Tornado (1872)
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By The Numbers
Lives Lost
Depth (ft)
Service History

"The Tornado was built at Red River in the winter of 1871-1872 by Scofield & Co. Her boiler was built by Burns of Fort Howard and the engine was constructed by Thomas H. Smith of the firm of Leathem & Smith. She had been employed in rafting and towing ever since she came out and has been one of the most profitable boats ever owned by the firm having been steadily in commission for about fourteen years." Last Document Surrendered Milwaukee 9/30/1886: "Burned"
Final Voyage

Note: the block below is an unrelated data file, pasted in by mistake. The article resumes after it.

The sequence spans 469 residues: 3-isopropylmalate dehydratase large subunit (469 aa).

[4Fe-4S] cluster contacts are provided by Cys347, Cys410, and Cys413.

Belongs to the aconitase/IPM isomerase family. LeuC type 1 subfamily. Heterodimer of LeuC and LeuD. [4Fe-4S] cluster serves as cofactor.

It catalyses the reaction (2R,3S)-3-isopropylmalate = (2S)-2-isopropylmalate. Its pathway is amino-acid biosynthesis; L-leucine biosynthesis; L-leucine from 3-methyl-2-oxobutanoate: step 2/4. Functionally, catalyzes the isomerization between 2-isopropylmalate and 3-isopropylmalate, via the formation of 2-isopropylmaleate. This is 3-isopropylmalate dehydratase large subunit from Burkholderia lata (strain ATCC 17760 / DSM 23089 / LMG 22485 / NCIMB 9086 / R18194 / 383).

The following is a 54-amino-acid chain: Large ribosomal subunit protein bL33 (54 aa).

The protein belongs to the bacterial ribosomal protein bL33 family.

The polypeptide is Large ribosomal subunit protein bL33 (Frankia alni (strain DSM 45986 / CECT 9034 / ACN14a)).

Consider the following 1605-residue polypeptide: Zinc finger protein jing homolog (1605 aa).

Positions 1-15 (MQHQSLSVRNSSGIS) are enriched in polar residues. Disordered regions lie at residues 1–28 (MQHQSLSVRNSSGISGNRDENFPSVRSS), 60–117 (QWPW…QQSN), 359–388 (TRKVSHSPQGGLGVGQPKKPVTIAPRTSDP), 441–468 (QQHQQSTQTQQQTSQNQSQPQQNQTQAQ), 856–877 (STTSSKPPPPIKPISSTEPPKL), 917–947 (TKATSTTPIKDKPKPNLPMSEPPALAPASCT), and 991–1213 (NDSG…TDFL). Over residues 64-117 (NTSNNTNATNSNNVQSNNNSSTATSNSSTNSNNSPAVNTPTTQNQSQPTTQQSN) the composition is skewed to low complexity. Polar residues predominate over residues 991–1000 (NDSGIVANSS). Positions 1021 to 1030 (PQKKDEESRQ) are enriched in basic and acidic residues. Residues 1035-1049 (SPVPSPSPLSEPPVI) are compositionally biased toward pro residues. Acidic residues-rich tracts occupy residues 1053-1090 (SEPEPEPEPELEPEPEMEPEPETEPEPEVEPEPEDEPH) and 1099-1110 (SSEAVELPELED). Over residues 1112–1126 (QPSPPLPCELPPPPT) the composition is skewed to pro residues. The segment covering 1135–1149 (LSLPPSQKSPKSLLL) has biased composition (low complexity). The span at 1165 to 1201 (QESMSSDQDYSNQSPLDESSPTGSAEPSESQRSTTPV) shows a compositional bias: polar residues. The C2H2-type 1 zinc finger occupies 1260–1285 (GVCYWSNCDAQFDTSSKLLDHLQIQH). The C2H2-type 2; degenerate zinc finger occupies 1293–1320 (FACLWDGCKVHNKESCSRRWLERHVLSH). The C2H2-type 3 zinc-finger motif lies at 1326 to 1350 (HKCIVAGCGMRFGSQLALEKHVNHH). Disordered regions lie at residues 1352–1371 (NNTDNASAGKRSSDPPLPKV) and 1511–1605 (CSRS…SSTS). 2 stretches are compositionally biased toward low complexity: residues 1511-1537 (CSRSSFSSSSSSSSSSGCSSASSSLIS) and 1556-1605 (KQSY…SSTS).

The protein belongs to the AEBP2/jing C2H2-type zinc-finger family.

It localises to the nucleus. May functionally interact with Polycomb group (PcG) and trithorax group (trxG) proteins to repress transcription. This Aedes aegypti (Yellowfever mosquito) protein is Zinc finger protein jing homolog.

"The tug Tornado, owned by Leathem & Smith, was destroyed by fire while lying at the wharf at Red River on Saturday night. When the fire was discovered, between 11 and 12 o'clock, it had made such headway that nothing could be done toward checking it, and August Gennelsse, the engineer, who was sleeping on board had a pretty hot time of it in making his escape from the burning craft, some parts of his body were badly burned. The fire no doubt originated from the boiler, and as there was a large amount of slabs stowed in the hold it spread rapidly after getting into them." "Leathem & Smith have purchased the boiler and engine of the tug Tornado from the underwriters....On Saturday last the hulk was brought to this port by the Tillinghart and towed to the new derrick where the machinery is now being removed..." "Leathem and Smith have decided to rebuild the hull of the Tornado and place her in commission again. The engine and boiler have already been contracted for and it is expected that the boat will be ready for business in about a month or six weeks. The tug will be used in towing tugs from the west shore" Jan 31, 1891 DCA "Burned to obtain iron from her." From the "Boneyard of the Great Lakes": "Tug Tornado - a pioneer in the lumber towing trade; worn out and abandoned." at the Sturgeon Bay boneyard.
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